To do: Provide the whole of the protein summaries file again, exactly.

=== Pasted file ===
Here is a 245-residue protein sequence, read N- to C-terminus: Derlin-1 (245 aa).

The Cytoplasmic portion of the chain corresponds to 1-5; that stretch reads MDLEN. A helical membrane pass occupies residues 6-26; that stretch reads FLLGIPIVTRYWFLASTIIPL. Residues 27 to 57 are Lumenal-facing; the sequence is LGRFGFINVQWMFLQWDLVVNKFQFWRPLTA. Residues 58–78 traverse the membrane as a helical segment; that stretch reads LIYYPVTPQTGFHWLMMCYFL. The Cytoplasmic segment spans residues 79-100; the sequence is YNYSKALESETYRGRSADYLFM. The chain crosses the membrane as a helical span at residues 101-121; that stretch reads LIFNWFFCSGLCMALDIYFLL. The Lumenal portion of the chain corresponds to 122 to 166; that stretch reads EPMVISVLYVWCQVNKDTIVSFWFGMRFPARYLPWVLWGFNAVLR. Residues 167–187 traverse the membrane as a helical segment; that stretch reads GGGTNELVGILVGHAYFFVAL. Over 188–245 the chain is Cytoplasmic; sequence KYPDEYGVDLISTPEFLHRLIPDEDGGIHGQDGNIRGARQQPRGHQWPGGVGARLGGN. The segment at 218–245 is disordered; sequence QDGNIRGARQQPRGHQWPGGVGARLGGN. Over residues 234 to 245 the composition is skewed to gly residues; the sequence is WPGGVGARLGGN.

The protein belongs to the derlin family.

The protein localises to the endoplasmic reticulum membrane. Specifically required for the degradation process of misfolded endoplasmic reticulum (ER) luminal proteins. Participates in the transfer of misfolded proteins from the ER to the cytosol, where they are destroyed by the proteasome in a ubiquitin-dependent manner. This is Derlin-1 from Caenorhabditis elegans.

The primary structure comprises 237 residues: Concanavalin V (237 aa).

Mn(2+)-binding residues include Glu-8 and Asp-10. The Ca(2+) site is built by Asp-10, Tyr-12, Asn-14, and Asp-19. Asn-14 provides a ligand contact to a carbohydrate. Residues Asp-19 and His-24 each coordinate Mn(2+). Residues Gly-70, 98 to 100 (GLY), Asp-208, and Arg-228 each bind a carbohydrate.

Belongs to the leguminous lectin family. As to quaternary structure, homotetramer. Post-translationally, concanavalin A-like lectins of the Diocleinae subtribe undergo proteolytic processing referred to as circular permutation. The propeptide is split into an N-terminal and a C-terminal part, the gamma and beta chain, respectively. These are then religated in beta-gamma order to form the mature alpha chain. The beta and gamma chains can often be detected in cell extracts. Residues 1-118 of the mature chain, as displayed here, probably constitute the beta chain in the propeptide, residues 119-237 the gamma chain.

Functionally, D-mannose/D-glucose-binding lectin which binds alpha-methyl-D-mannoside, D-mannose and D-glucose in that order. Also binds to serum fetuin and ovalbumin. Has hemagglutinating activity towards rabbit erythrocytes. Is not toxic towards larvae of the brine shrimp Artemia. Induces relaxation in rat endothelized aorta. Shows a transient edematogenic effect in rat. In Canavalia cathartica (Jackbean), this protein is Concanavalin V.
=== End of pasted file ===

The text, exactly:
Here is a 245-residue protein sequence, read N- to C-terminus: Derlin-1 (245 aa).

The Cytoplasmic portion of the chain corresponds to 1-5; that stretch reads MDLEN. A helical membrane pass occupies residues 6-26; that stretch reads FLLGIPIVTRYWFLASTIIPL. Residues 27 to 57 are Lumenal-facing; the sequence is LGRFGFINVQWMFLQWDLVVNKFQFWRPLTA. Residues 58–78 traverse the membrane as a helical segment; that stretch reads LIYYPVTPQTGFHWLMMCYFL. The Cytoplasmic segment spans residues 79-100; the sequence is YNYSKALESETYRGRSADYLFM. The chain crosses the membrane as a helical span at residues 101-121; that stretch reads LIFNWFFCSGLCMALDIYFLL. The Lumenal portion of the chain corresponds to 122 to 166; that stretch reads EPMVISVLYVWCQVNKDTIVSFWFGMRFPARYLPWVLWGFNAVLR. Residues 167–187 traverse the membrane as a helical segment; that stretch reads GGGTNELVGILVGHAYFFVAL. Over 188–245 the chain is Cytoplasmic; sequence KYPDEYGVDLISTPEFLHRLIPDEDGGIHGQDGNIRGARQQPRGHQWPGGVGARLGGN. The segment at 218–245 is disordered; sequence QDGNIRGARQQPRGHQWPGGVGARLGGN. Over residues 234 to 245 the composition is skewed to gly residues; the sequence is WPGGVGARLGGN.

The protein belongs to the derlin family.

The protein localises to the endoplasmic reticulum membrane. Specifically required for the degradation process of misfolded endoplasmic reticulum (ER) luminal proteins. Participates in the transfer of misfolded proteins from the ER to the cytosol, where they are destroyed by the proteasome in a ubiquitin-dependent manner. This is Derlin-1 from Caenorhabditis elegans.

The primary structure comprises 237 residues: Concanavalin V (237 aa).

Mn(2+)-binding residues include Glu-8 and Asp-10. The Ca(2+) site is built by Asp-10, Tyr-12, Asn-14, and Asp-19. Asn-14 provides a ligand contact to a carbohydrate. Residues Asp-19 and His-24 each coordinate Mn(2+). Residues Gly-70, 98 to 100 (GLY), Asp-208, and Arg-228 each bind a carbohydrate.

Belongs to the leguminous lectin family. As to quaternary structure, homotetramer. Post-translationally, concanavalin A-like lectins of the Diocleinae subtribe undergo proteolytic processing referred to as circular permutation. The propeptide is split into an N-terminal and a C-terminal part, the gamma and beta chain, respectively. These are then religated in beta-gamma order to form the mature alpha chain. The beta and gamma chains can often be detected in cell extracts. Residues 1-118 of the mature chain, as displayed here, probably constitute the beta chain in the propeptide, residues 119-237 the gamma chain.

Functionally, D-mannose/D-glucose-binding lectin which binds alpha-methyl-D-mannoside, D-mannose and D-glucose in that order. Also binds to serum fetuin and ovalbumin. Has hemagglutinating activity towards rabbit erythrocytes. Is not toxic towards larvae of the brine shrimp Artemia. Induces relaxation in rat endothelized aorta. Shows a transient edematogenic effect in rat. In Canavalia cathartica (Jackbean), this protein is Concanavalin V.